Lulu Carpenter’s: The Sign of the Seamstress

LuLu Carpenter's on Pacific Avenue, 2015. Photo: Paul Babb
LuLu Carpenter’s on Pacific Avenue, 2015. Photo: Paul Babb

Named for a local business owner and seamstress from the early 20th century, Lulu Carpenter’s, is the oldest building on Pacific Avenue in downtown Santa Cruz. Built in 1866, it has also been known as the Compass Rose Building because of the rose-shaped compass that used to be embedded in the adjacent sidewalk.

The building that houses today's Lulu Carpenter’s as it was circa 1892. Photo courtesy of the Santa Cruz Museum of Art and History.
The building that houses today’s Lulu Carpenter’s as it was circa 1892. Photo: Courtesy of the Santa Cruz Museum of Art and History

In the 1920s and 1930s, Mrs. Lulu Carpenter, a local dress designer, operated “Lulu Carpenter’s Dress Shoppe” in the building. Her shop featured dresses, sweaters, suits, and hats made from patterns that she designed.

The building burned in 1936, and it seemed that all traces of her shop were consumed in the fire. It wasn’t until 1977, during renovation for a new bar, that one relic of the dress shop came to light. Beneath the stucco and plywood face of the building, Lulu Carpenter’s storefront sign was found, preserved. The new bar, also called Lulu Carpenter’s, displayed the original sign behind the bar until the business was sold in 1986. The sign was given to the last remaining descendant of Lulu Carpenter.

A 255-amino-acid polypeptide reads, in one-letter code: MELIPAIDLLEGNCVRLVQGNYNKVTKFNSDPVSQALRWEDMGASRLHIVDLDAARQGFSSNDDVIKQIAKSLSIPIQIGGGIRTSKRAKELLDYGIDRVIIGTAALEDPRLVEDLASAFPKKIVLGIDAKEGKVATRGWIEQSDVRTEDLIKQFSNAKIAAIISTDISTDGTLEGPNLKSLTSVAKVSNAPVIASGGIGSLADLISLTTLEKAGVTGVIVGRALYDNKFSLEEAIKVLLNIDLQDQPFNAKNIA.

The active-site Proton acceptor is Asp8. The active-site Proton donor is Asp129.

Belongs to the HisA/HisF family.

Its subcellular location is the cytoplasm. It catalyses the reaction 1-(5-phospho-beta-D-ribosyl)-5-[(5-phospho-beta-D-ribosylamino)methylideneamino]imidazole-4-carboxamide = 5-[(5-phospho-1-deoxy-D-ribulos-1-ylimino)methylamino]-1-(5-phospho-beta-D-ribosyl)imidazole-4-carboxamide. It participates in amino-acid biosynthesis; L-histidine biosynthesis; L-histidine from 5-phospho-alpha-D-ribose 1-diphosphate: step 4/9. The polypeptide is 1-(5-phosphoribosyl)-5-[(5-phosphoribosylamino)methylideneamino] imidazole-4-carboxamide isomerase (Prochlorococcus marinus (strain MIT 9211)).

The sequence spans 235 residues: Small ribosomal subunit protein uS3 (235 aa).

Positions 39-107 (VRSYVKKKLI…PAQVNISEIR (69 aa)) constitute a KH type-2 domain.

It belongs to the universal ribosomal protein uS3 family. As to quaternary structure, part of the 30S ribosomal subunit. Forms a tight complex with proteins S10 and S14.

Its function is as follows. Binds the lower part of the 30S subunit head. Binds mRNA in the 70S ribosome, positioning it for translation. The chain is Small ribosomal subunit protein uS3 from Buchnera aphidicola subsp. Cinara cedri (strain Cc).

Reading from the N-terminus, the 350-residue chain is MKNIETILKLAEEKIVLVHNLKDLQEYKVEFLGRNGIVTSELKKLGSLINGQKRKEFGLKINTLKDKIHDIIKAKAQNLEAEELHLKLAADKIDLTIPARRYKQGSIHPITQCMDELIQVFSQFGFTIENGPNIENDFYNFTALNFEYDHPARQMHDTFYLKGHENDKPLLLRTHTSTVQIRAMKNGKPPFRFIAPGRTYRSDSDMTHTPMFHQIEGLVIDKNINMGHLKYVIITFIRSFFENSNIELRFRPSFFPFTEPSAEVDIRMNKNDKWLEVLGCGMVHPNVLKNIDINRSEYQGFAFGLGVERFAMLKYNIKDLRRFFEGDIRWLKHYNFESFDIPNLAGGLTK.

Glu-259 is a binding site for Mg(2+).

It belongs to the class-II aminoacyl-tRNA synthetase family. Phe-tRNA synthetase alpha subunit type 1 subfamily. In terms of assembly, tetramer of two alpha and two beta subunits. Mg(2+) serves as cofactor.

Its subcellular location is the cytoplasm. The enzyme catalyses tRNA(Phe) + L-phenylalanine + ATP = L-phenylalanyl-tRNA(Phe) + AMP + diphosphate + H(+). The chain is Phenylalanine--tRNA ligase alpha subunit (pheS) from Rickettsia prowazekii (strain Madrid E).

After the bar closed, the building served as a stockbroker’s office and an art house until the structure was seriously damaged in the 1989 Loma Prieta Earthquake.

Pacific Avenue, Santa Cruz, California. The aftermath of the Loma Prieta Earthquake,1989. Photo: C. E. Meyer, U.S. Geological Survey
Extensive damage on Pacific Avenue, Santa Cruz, California, after the Loma Prieta Earthquake, 1989. Photo: C. E. Meyer, US Geological Survey

In 1992, the building was the first to reopen for business after the quake, when it debuted as Lulu Carpenter’s coffeehouse. The original Lulu Carpenter’s sign was on display inside Lulu Carpenter’s until 2015, when it was returned to the Carpenter family again.

Lulu Carpenters in 2015. It is the last surviving building from the mid-19th century. Photo © Linda Rosewood.
Lulu Carpenters in 2015. It is the last surviving building from the mid-19th century. Photo: © Linda Rosewood

The compass rose, which was once embedded in the sidewalk, was removed and framed. It was on display in the coffeeshop until the mid 2000s when it was removed to make room for a shelf. According to one of the current owners, the “very heavy” historic piece is in storage onsite, but they hope to put it back on display. The next time that you are on Pacific Avenue, stop in for a cup of coffee and maybe even impress a few customers by sharing a nugget of Lulu Carpenter’s history.

Updated August 9, 2016

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